My congratulations and deep deep thanks to Robert and his many helpers and partners in crime who helped produce this fantastic new resource. I have a feeling it will fast become a staple for professionals, post graduates and researchers alike, among many others. Radio, what’s new? Go use it. Rinse. Repeat.
For the day that’s in it, here’s a little folk horror flavoured archeo-echtrai which happened to me a few years ago during a visit to Cruachu (aka Cruachán, aka Rathcroghan), a location dripping in early medieval dindsenchas. Its a ritual complex of barrows, mounds, avenues and enclosures – a prehistoric palimpsest of generations of ‘the dead’ carved into a ‘living’ landscape and overlaid with early medieval meaning. Think late prehistoric burial, assembly, inauguration, oenach festivals, mass meetings, power performances, legitimacy, declarations, legal decisions, disputes, drinking, carousing, games, fighting – all on a regional scale – and anything else that may have caught their fancy at any given time.
Cruachu and its hinterlands loom large in early medieval myth, mayhem and pseudo-folk memory. It occupies a prime position as one of the so called ‘royal’ sites of early medieval Ireland. A western version of Tara, and Emhain Macha. It appears as a key symbolic location in early Irish literature, such as the Táin Bó Cúailnge andEchtra Nerai (The Strange Adventure of Nera) – the latter having samhain and the mounds of the dead as a key backdrop to portrayed events.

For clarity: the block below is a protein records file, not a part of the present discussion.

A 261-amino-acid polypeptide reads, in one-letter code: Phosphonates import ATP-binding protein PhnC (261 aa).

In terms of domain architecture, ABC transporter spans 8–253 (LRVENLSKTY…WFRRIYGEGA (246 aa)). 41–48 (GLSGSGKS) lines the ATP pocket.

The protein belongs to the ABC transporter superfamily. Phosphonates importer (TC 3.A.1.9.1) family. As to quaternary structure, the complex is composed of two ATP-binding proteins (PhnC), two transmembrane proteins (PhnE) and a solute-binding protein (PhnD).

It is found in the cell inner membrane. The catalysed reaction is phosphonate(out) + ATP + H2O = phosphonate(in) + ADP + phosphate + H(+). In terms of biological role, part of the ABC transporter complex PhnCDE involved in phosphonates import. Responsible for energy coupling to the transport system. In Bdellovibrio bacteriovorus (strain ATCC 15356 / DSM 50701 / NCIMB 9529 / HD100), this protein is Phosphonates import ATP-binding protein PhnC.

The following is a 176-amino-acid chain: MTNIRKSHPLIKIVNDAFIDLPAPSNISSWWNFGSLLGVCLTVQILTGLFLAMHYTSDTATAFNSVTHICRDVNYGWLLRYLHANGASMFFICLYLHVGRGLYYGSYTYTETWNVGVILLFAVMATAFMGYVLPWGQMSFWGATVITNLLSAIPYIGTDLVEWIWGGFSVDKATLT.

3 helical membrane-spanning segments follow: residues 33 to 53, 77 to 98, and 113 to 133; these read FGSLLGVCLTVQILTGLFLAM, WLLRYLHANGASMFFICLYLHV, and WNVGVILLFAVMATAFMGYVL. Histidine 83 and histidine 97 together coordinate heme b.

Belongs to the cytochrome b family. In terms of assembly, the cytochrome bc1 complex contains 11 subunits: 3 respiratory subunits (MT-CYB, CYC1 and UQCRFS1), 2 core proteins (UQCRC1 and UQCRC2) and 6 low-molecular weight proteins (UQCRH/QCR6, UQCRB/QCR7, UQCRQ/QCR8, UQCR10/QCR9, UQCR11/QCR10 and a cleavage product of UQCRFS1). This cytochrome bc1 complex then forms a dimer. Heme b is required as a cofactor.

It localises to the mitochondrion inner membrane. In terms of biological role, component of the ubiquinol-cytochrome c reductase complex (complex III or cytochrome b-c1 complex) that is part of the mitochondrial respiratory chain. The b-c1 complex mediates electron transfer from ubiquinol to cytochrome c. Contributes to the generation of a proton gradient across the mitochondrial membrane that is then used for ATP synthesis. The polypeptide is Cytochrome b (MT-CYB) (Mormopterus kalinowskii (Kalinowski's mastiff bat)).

Screengrab: GIS Search Results for Vox Hiberionacum (shamelessly stolen, I mean, inspired by the Robert M Chapple Blog)
Fleur Schinning is an MA Student currently writing a thesis in Heritage Management at Leiden University in the Netherlands. Her research will focus on the use of blogs and social media and how they contribute to the accessibility of archaeology in the Netherlands. She is looking at several archaeo-blogs from UK, Ireland and USA in order to explore how blogging in archaeology contributes to public archaeology. Vox Hiberionacum is one of them.
As part of this, she is very interested in hearing from you, dear blog readers.
She has set up a short online questionnaire (click here) in order to ask visitors of this (and other archaeo-blogs) several questions regarding their motives for visiting, reading etc. She would be very grateful if you could spare a few minutes to contribute to her research findings.
I understand that all participants also have a chance to win a small prize: 6 issues of Archaeology Magazine.
Statue of St. Patrick, Foghill, Co. Mayo (Image: Author)
“I am a slave of a foreign people…”
Some time ago, I was kindly invited by Abarta Audio Guides to write a little something on the ‘Historical Patrick”. I jumped at the chance.
Abarta are an Irish company who specialise in audiobooks and audioguides concerning history, heritage, archaeology, culture and folklore. It also happens to be owned and run by archaeologists. There’s something special about heritage material produced by people who have researched, excavated, visited, surveyed and physically held such subject matter in their own hands. It’s comes across in their approach and work. Detail and perspective. I’d like to think it might occasionally come across in mine.